Senior Associate Dean for Undergraduate Affairs and Senior Associate Dean for Research and Graduate Education
Marianella Casasaola, professor in the Department of Human Development (HD), will begin a five-year term as Senior Associate Dean for Undergraduate Affairs on July 1. She replaces Margaret Frey, the Vincent V.C. Woo Professor in the department of Fiber Science & Apparel Design, who will continue her innovative research on micro and nanofibers.
Casasola previously served as Director of Undergraduate Studies in Human Development and currently serves as the Dean’s Fellow for Program Development in the College, where she leads the College’s work to assess student learning outcomes. She also served as a faculty-in-residence in a north campus residence hall for six years, giving her a unique insight into the undergraduate experience.
“Marianella brings a wealth of expertise to this role,” Dunifon said. “She will be a wonderful asset to the College’s leadership team.
“I also want to thank Margaret for the numerous contributions she made during her time as senior associate dean, including launching new first-year success courses for and developing an innovative academic reporting tool,” Dunifon said.
Casasola said she looks forward to collaborating with students and faculty members to strengthen the undergraduate experience in Human Ecology.
“My interactions with our undergraduate students are one of the most rewarding aspects of teaching and conducting research at Cornell,” she said. “I care deeply about creating a strong community that allows our students to excel academically, explore their passions, and forge professional and interpersonal connections that enrich their time at Cornell and beyond.”
In addition, Nancy Wells, Professor in the Department of Design + Environmental Analysis (DEA), will begin a five-year term as Senior Associate Dean for Research and Graduate Education on July 1. She replaces Karl Pillemer, who served a two-year term in the position. Pillemer will transition to the role of Dean’s Fellow for Research Development, where he will oversee grant development activities and oversee the Cornell MRI facility.
“Nancy, too, brings an exceptionally strong set of expertise to this role,” Dunifon said. “In addition, I want to thank Karl for the many contributions he made during his time as senior associate dean, including expanding resources for faculty seeking external funding, developing a new partnership between the Cornell MRI facility and Weill Cornell Medicine, and updating our tenure and promotion processes.”
Wells currently serves as Director of Graduate Studies in DEA. She is also a member the Graduate School’s Professional Development Council and the University Appeals Panel. Her research focuses on humans’ relationship to the built and natural environment.
“I’m honored to take on this new role in the College leadership,” Wells said. “I hope to facilitate opportunities for scholarship across disciplines and advance the research missions of our faculty. I’m also delighted that graduate education will be a component of my responsibilities because I am passionate about graduate education. I look forward to working with colleagues in all our departments to promote our excellent graduate programs.”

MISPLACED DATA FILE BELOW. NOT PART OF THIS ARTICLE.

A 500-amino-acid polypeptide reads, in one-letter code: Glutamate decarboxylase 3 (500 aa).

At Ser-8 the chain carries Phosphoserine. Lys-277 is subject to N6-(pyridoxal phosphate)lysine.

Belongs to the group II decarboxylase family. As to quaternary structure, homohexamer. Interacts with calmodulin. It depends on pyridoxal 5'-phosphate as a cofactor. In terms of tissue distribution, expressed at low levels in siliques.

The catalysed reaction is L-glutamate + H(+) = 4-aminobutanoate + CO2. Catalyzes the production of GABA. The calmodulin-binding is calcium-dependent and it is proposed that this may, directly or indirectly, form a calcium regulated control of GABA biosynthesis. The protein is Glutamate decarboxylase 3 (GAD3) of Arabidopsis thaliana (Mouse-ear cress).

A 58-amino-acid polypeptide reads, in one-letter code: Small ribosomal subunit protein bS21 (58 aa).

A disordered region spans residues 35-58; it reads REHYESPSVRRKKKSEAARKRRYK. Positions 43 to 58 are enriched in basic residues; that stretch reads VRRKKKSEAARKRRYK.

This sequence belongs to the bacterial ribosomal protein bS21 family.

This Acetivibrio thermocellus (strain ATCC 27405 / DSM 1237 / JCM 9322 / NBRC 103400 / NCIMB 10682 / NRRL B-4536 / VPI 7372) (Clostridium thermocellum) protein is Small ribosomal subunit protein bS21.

BCTR welcomes incoming director Anthony Burrow
Anthony Burrow, associate professor of human development and associate dean for extension and outreach in the College of Human Ecology, has been named director of the Bronfenbrenner Center for Translational Research (BCTR).
Burrow, who will begin his new role at BCTR on July 1, succeeds Christopher Wildeman, professor in the Department of Policy Analysis and Management, who is moving to a new position at Duke University.
Established in 2011, the BCTR brings together researchers with health and human service organizations to expand and strengthen the connections between research, policy and practice. The goal is linking research with real-world concerns to improve the health and well-being of families and communities.
“In 2011, the year I arrived at Cornell, two distinguished and cherished centers merged to form what we now observe as the Bronfenbrenner Center for Translational Research,” Burrow said. “For the duration of my time at Cornell, the BCTR has served as a beacon for aligning my research with the College of Human Ecology’s mission to improve lives by exploring and shaping human connections,” said Burrow.
“The chance to serve as director of the Bronfenbrenner Center for Translational Research is a genuine honor,” he said. “In this role, I see a tremendous opportunity – and perhaps one made more urgent by the particular moment our world is experiencing – to discover and share actionable insights with the communities we serve.”
Burrow directs the Program for Research on Youth Development and Engagement (PRYDE), which links science and service by involving 4-H communities in research projects to promote positive youth development. His research focuses on two main areas: how notions of race are incorporated into self-identity and perceptions of everyday encounters; and the benefits of having a sense purpose in life as a psychological resource.
Burrow has earned Cornell’s Engaged Scholar Prize, serves as a provost’s fellow for public engagement, and in January was one of two recipients of Cornell’s inaugural Faculty Award for Excellence in Research, Teaching and Service Through Diversity.
“Anthony exemplifies the type of publicly engaged research and teaching that we value in the College of Human Ecology,” said Rachel Dunifon, dean of CHE. “As director of PRYDE, he draws upon his expertise in positive youth development to partner with 4-H and other organizations to develop programs designed to enhance youth well-being. I am excited to partner with Anthony as we further increase the impact of our extension and outreach mission.”